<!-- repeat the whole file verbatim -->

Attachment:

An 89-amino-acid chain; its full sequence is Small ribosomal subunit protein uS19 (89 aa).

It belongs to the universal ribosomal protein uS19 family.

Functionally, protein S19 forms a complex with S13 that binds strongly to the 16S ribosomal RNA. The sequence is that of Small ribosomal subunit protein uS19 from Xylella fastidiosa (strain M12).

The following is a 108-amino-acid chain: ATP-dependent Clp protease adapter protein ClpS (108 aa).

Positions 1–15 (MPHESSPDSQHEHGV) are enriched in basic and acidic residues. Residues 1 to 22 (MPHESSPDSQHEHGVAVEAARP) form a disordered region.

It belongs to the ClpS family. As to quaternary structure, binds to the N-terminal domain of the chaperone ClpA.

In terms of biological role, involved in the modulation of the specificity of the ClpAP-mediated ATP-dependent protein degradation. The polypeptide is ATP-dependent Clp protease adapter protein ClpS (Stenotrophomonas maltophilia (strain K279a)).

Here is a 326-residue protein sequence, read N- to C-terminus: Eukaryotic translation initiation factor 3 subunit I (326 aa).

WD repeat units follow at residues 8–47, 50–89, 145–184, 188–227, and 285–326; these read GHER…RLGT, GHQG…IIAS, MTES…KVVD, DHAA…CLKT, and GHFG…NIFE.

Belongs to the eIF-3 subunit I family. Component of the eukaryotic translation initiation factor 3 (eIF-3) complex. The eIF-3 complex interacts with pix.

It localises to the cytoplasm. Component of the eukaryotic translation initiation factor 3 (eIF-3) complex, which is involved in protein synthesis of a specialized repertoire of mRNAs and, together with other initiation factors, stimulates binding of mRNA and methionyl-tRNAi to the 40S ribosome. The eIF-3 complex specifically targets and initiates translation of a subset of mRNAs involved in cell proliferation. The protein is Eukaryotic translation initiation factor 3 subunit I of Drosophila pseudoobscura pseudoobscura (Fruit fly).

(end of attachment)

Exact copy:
An 89-amino-acid chain; its full sequence is Small ribosomal subunit protein uS19 (89 aa).

It belongs to the universal ribosomal protein uS19 family.

Functionally, protein S19 forms a complex with S13 that binds strongly to the 16S ribosomal RNA. The sequence is that of Small ribosomal subunit protein uS19 from Xylella fastidiosa (strain M12).

The following is a 108-amino-acid chain: ATP-dependent Clp protease adapter protein ClpS (108 aa).

Positions 1–15 (MPHESSPDSQHEHGV) are enriched in basic and acidic residues. Residues 1 to 22 (MPHESSPDSQHEHGVAVEAARP) form a disordered region.

It belongs to the ClpS family. As to quaternary structure, binds to the N-terminal domain of the chaperone ClpA.

In terms of biological role, involved in the modulation of the specificity of the ClpAP-mediated ATP-dependent protein degradation. The polypeptide is ATP-dependent Clp protease adapter protein ClpS (Stenotrophomonas maltophilia (strain K279a)).

Here is a 326-residue protein sequence, read N- to C-terminus: Eukaryotic translation initiation factor 3 subunit I (326 aa).

WD repeat units follow at residues 8–47, 50–89, 145–184, 188–227, and 285–326; these read GHER…RLGT, GHQG…IIAS, MTES…KVVD, DHAA…CLKT, and GHFG…NIFE.

Belongs to the eIF-3 subunit I family. Component of the eukaryotic translation initiation factor 3 (eIF-3) complex. The eIF-3 complex interacts with pix.

It localises to the cytoplasm. Component of the eukaryotic translation initiation factor 3 (eIF-3) complex, which is involved in protein synthesis of a specialized repertoire of mRNAs and, together with other initiation factors, stimulates binding of mRNA and methionyl-tRNAi to the 40S ribosome. The eIF-3 complex specifically targets and initiates translation of a subset of mRNAs involved in cell proliferation. The protein is Eukaryotic translation initiation factor 3 subunit I of Drosophila pseudoobscura pseudoobscura (Fruit fly).